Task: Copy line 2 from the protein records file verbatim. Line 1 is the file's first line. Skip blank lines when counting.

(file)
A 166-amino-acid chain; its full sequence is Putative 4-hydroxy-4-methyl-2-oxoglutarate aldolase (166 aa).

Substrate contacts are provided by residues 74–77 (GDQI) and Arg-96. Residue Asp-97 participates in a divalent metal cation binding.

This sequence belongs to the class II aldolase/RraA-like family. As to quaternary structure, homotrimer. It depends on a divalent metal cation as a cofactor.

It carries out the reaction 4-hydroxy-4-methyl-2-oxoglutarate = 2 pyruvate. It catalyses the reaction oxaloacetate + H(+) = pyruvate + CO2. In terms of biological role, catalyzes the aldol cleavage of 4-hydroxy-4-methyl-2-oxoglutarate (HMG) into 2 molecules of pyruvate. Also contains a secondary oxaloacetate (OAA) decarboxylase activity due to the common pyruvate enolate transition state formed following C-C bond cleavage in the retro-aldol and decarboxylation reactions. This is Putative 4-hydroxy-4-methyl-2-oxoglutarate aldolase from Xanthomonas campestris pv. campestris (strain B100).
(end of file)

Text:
Substrate contacts are provided by residues 74–77 (GDQI) and Arg-96. Residue Asp-97 participates in a divalent metal cation binding.